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· Pointed Takes on Style Delineated ·
February 22, 2003
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· On Parsing English Justice ·
These few words appeared in the court I sat in Wednesday. They brought to mind an old writing maxim; you've heard it: "prefer active verbs." The injunction invites verbal action from stylish English writers. Indeed, the best handbooks repeat it, zealous E-primers fetishize it, and alert, really competent writers follow it — maybe more dutifully than religiously. I know I do.
But Wednesday, asked by a judge to be his appointed tool of local justice, I knew I was in trouble. For I'd hoped I couldn't be, and when I wasn't, I dreaded I'd in fact wronged someone. I felt an essential guilt weighing, metaphysically, on anyone standing before the old bar of English justice.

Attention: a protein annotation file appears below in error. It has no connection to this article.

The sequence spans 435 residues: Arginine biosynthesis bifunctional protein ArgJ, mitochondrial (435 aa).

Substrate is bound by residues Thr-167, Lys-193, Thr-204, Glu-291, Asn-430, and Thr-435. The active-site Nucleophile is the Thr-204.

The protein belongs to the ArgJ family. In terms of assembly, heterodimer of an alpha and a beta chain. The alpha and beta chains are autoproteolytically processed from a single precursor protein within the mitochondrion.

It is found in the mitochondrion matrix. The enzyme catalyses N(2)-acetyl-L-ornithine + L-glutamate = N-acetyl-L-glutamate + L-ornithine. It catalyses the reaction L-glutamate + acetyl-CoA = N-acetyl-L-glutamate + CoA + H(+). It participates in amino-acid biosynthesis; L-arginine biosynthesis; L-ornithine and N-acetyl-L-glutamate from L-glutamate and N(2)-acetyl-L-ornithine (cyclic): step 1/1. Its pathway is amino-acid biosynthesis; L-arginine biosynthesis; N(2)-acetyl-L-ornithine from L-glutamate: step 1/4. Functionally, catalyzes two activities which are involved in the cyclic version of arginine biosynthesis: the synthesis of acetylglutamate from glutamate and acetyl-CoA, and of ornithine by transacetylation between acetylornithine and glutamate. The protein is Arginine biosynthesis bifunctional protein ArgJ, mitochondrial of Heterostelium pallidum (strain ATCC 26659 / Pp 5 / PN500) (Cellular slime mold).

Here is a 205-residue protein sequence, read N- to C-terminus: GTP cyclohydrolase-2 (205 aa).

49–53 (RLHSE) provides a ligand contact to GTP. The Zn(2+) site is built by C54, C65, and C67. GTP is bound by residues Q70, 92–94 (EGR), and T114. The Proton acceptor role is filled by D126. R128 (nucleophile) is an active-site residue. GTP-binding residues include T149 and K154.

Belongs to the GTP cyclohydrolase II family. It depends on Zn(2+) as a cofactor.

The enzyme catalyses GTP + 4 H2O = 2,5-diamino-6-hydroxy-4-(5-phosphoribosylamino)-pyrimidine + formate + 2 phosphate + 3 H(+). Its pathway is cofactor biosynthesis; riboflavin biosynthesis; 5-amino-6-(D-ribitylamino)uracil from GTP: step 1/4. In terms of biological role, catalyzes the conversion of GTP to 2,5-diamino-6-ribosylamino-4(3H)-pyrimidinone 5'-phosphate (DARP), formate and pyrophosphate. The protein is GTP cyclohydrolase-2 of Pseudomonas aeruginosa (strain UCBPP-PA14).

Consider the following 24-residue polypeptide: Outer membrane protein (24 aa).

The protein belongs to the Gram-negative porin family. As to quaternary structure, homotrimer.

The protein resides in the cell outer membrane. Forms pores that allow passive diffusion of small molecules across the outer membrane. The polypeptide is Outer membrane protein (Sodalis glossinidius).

It wasn't a matter of identity politics. For I'd not been asked if I was rich or poor, liberal or conservative, gay or straight, or a host of other oppositions bedeviling thought today. All I'd been asked was one question: could I be just? The categories figuring in my oath — "facts," "truth," "evidence," "reason" — were all good metaphysical abstractions, but when taken from me by a "peremptory challenge," I felt myself then pleading at the bar. For I couldn't be a juror, since I'd been judged and, indeed, found wanting.
Although I've known that's crucial to our system, today I thought to pass the explanation on to a better writer, G. K. Chesterton. Since Chesterton became an English juror (and I just a reject), I thought you might like his Twelve Men. By the way, consider me Chesterton's "bicycle thief."Permalink
The Supreme Court's Miller-El v. Cockrell decision, released yesterday, makes my reponse to a "peremptory challenge" even more significant. Today I thought to include our high court's decision.
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